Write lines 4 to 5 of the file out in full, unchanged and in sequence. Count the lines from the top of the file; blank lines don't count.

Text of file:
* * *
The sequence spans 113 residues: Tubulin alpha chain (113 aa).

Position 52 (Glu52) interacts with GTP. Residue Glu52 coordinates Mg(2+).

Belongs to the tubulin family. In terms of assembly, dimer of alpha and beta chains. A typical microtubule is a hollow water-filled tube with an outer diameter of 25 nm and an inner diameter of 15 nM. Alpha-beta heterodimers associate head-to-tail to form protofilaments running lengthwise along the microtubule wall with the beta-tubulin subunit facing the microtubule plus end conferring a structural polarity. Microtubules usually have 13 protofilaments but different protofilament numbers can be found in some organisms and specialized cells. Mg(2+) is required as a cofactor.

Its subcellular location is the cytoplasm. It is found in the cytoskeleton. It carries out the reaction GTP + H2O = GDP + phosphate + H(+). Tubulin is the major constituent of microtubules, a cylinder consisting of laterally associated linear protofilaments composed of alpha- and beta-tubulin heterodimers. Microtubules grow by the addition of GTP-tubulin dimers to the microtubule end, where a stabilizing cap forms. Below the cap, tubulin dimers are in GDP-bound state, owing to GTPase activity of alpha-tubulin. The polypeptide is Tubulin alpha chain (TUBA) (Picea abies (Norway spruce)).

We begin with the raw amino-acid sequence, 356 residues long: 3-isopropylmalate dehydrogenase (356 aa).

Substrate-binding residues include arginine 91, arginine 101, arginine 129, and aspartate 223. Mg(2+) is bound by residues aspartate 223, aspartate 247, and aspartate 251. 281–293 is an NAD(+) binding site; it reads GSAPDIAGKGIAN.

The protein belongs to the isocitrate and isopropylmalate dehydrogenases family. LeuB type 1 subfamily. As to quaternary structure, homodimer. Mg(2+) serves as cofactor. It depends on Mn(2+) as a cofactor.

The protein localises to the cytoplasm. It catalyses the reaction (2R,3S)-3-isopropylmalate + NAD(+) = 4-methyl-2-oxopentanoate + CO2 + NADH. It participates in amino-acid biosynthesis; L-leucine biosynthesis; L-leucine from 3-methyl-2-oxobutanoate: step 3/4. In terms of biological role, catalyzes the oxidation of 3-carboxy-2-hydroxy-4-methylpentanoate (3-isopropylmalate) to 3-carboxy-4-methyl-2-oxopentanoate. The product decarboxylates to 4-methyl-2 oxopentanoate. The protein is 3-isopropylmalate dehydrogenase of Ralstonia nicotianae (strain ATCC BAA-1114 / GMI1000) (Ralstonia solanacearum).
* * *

Its subcellular location is the cytoplasm. It is found in the cytoskeleton. It carries out the reaction GTP + H2O = GDP + phosphate + H(+). Tubulin is the major constituent of microtubules, a cylinder consisting of laterally associated linear protofilaments composed of alpha- and beta-tubulin heterodimers. Microtubules grow by the addition of GTP-tubulin dimers to the microtubule end, where a stabilizing cap forms. Below the cap, tubulin dimers are in GDP-bound state, owing to GTPase activity of alpha-tubulin. The polypeptide is Tubulin alpha chain (TUBA) (Picea abies (Norway spruce)).

We begin with the raw amino-acid sequence, 356 residues long: 3-isopropylmalate dehydrogenase (356 aa).